Opportunity for pupil to see aurora australis

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Bright at night . . . A view of the aurora australis, or Southern Lights, from last year's flight from Dunedin to the Antarctic circle. PHOTO: BRAD PHIPPS

Oamaru man Damien McNamara will board a flight to view the aurora australis for a second time in March – and he hopes a local school pupil will come along for the ride.

The first flight out of Dunedin in March this year was the initiative of Otago Museum director and former Nasa Space Telescope Science Institute public outreach head Ian Griffin, and was the first of its kind in the southern hemisphere.

Next year’s flight will depart from Christchurch.

The second flight to the Antarctic circle was a result of the success of the first flight, and passionate astrophotographer Mr McNamara said he was just as excited this time as he was eight months ago.

“I thought I couldn’t really say no. There’s a plan this time to go further south, so there’s a hope we might actually get to see the Antarctic continent.

“They’re aiming for about 71deg south as opposed to 66deg, which will pretty much put us along the coast of Antarctica itself.”

Another reason he was excited was the prospect of a local school pupil accompanying him.

He had to buy two tickets for the flight as they were sold in pairs.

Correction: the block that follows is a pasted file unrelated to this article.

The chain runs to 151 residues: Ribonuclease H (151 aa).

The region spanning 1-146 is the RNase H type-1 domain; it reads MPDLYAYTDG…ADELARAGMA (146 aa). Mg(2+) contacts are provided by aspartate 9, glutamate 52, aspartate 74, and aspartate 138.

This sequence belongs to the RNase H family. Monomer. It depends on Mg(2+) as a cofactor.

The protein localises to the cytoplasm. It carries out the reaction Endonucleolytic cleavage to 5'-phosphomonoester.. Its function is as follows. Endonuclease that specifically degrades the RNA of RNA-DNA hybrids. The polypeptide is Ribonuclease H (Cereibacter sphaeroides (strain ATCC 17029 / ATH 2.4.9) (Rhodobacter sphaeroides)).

As his wife, Kayla, was not interested, he wanted to take a deserving secondary school pupil.

“They’ve got to be doing well at school,” Mr McNamara said.

“Preferably in art, photography or science. They’ve got to benefit from the flight. They might be going to university, or they might be heading into a job in the science or arts field.

“It’s just about giving back. Hopefully, I can encourage another student to do what I’ve done.”

Teachers or parents, in conjunction with each other, can nominate a pupil for the trip.

Nominations will be open until early February, when they will be assessed and the lucky recipient announced.

Mr McNamara said it would be a wonderful experience.

“You can’t just say on any old day you’ve been to Antarctica. I know we didn’t go to Antarctica, but we were within the Antarctic airspace. We got to see an aurora and we got to fly through an aurora.

“For a student, it might be a once-in-a-lifetime experience.

“There are basically two things I want to get out of this flight. One, to give someone the opportunity to go along, and two, I want to see Antarctica.

“It’s a bucket-list thing.”

Nominations for the trip can be sent to Mr McNamara through his Altitude Surveying Facebook page, or by emailing altitude.surveying@gmail.com